FRIB, MSU SciComm partner to host YouTube star Physics Girl

Nearly 500 people attended a live-science art show on Oct. 19 featuring YouTube science communicator “Physics Girl” Dianna Cowern. The crowd included grade-school students, teachers, parents, college students, professors, and scientists. The Facility for Rare Isotope Beams (FRIB) partnered with the Michigan State University Science Communication (MSU SciComm) student organization to present the show at MSU’s Wharton Center for Performing Arts.

Cowern is the creator and host of the viral and PBS-sponsored “Physics Girl” web series. Her series has more than 1.3 million subscribers. It is a resource for videos and other materials about physics and physics-related topics. Her videos have received more than 80 million views. Her series has featured well-known figures including Bill Nye and Anne Wojcicki (founder of 23andMe). In 2019, Cowern was named to the “30 under 30” list by Forbes Magazine.

The live-science art show was part of a series of events MSU SciComm presented on Oct. 19 in its first science-art showcase. Other activities included:

  • an Abrams Planetarium show with a virtual tour of FRIB on the dome,
  • a science-art exhibit at FRIB, and
  • a beer release and “Beat the Scientist” event at The Grid Arcade & Bar.

FRIB graduate student Daniel Puentes helped organize the science-art showcase. Puentes studies and performs high-precision mass measurements of rare and exotic nuclei produced at FRIB, and is a member of the laboratory’s outreach committee. He also is treasurer of MSU SciComm and co-host of the The Sci-Files on Impact 89 FM with Chelsie Boodoo, MSU SciComm president.

Puentes said the showcase was intended to creatively share scientific ideas and research with the public by bringing together scientists and artists.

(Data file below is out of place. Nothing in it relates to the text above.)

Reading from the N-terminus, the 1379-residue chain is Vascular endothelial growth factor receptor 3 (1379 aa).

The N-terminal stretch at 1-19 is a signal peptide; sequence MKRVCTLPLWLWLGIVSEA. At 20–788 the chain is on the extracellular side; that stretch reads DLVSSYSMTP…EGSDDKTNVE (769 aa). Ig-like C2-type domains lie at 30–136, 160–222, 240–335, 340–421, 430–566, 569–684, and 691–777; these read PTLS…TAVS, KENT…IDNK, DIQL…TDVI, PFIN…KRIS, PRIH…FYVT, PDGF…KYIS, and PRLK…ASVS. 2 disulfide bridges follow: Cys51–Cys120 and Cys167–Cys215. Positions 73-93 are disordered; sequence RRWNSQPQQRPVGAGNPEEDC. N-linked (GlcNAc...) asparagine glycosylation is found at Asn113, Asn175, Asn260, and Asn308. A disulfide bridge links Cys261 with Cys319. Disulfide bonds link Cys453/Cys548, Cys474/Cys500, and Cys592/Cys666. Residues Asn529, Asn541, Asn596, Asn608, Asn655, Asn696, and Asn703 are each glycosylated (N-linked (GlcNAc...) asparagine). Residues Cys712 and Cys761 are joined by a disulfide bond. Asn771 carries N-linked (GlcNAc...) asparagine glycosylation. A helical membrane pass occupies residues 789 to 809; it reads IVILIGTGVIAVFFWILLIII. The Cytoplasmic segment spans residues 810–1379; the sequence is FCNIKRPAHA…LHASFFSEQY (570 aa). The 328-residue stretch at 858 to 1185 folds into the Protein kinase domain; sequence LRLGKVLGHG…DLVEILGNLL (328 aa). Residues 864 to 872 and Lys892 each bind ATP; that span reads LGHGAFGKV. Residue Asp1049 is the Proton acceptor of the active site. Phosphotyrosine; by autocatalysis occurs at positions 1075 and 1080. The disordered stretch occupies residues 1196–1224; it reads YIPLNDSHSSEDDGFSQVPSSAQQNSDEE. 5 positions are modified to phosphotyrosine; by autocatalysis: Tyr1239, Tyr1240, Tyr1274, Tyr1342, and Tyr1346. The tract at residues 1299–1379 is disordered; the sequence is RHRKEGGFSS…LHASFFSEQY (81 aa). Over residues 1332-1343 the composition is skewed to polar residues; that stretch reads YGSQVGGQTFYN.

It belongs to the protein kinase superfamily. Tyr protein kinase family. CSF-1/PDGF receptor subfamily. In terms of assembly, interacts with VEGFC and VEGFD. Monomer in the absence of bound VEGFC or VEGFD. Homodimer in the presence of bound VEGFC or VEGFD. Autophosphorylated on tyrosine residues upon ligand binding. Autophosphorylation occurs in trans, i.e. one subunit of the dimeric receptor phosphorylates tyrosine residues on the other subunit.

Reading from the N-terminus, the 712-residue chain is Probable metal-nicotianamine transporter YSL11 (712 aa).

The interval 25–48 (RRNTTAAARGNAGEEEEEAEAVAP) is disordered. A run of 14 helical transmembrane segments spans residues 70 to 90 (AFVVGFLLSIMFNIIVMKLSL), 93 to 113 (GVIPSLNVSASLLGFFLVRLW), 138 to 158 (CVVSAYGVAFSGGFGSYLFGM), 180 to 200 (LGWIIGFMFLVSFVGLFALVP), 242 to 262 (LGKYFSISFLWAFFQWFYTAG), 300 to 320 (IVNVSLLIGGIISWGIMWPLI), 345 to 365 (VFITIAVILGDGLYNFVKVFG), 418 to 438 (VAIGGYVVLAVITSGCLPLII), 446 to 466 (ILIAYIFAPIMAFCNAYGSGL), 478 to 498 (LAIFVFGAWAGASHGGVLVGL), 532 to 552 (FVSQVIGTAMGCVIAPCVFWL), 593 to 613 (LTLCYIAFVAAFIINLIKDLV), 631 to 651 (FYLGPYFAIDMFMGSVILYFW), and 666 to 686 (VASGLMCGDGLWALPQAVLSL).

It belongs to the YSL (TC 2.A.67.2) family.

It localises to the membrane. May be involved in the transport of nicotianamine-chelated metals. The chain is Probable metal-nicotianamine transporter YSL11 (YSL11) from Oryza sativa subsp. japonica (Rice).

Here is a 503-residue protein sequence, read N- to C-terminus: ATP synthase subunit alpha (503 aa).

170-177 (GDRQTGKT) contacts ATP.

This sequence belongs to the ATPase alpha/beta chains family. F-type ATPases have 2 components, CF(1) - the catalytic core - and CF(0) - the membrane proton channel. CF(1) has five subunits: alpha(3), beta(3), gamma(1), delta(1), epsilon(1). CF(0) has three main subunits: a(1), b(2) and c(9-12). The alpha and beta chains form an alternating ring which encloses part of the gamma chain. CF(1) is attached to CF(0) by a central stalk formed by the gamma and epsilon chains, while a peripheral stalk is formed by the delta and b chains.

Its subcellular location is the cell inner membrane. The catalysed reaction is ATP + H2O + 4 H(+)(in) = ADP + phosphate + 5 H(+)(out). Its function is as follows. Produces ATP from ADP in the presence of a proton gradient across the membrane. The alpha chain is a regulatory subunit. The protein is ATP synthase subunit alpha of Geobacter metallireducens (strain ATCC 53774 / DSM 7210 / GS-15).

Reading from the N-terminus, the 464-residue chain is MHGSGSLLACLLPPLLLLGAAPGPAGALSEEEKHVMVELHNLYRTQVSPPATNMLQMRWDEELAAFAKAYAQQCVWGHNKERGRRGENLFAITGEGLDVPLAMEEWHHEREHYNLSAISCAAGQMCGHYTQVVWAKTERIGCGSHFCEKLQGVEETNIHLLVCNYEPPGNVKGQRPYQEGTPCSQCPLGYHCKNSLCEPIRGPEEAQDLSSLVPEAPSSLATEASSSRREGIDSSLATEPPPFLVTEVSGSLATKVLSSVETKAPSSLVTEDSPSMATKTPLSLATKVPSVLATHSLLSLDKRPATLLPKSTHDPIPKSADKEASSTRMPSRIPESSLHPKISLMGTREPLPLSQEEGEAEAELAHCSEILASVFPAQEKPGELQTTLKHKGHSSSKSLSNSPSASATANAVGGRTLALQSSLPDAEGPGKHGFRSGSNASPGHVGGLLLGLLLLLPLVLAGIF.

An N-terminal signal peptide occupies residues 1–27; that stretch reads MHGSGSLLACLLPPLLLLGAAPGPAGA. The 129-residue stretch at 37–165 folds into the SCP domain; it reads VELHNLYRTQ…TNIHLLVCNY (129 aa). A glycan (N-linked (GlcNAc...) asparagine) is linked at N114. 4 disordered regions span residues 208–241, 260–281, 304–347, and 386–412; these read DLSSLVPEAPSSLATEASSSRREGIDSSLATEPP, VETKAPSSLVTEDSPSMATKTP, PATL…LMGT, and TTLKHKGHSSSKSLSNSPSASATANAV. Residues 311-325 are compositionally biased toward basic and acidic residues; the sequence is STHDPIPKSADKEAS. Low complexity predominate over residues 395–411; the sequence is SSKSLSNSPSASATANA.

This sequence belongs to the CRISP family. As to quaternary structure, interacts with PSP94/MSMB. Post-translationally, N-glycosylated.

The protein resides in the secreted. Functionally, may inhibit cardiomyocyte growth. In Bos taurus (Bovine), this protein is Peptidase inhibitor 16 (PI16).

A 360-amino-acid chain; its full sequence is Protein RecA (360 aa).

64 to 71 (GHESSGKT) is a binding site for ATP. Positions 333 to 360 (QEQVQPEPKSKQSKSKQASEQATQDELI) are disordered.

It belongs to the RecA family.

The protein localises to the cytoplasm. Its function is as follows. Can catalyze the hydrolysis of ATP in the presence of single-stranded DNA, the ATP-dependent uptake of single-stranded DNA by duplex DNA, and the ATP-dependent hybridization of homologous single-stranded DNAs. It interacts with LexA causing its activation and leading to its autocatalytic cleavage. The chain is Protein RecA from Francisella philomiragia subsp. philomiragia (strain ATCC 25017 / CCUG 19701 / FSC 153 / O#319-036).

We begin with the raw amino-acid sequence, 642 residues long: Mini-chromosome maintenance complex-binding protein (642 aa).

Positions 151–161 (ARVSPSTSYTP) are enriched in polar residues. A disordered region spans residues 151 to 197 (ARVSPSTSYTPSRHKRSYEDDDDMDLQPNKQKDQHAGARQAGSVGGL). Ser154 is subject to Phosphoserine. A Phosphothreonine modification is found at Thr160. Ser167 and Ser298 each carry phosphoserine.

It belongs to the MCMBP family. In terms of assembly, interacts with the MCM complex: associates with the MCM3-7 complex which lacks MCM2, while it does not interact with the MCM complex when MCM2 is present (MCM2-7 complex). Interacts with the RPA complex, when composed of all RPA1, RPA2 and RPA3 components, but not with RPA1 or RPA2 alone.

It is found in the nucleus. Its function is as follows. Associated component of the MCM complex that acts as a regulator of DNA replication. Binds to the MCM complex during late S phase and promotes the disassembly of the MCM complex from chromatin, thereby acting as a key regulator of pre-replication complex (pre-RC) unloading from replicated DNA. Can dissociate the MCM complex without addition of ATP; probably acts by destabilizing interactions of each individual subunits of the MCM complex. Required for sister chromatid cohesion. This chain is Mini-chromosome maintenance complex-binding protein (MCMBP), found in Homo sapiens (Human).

“MSU SciComm wanted to do something unique to help get people excited about science and science communication. We focused on science-art because art is a universal language that anyone can understand,” said Puentes. “Partnering with FRIB to bring Physics Girl to campus was the cherry on top of our day of events. We are thrilled our first showcase was such a success and hope we inspired many new science lovers of all ages.”

The Physics Girl event was presented as part of FRIB’s Advanced Studies Gateway (ASG) program. ASG brings together researchers, innovators, creative thinkers, artists, and performers from all fields and strengthens ties between MSU and the community. ASG events are free and open to the public.

“We were delighted to partner with MSU SciComm to bring Physics Girl to campus,” said FRIB Laboratory Director Thomas Glasmacher. “Physics Girl aims to inspire young scientists, and training the next generation of scientists is part of our mission. Events like this also help us share with our community how the scientific discoveries made at FRIB will positively change all of our lives.”

Physics girl on stage

“Physics Girl” Dianna Cowern shows how a vortex cannon can create fog rings, encouraging the audience to try something new and explore how science is interrelated in our everyday lives. Photo by Tayler Murphy.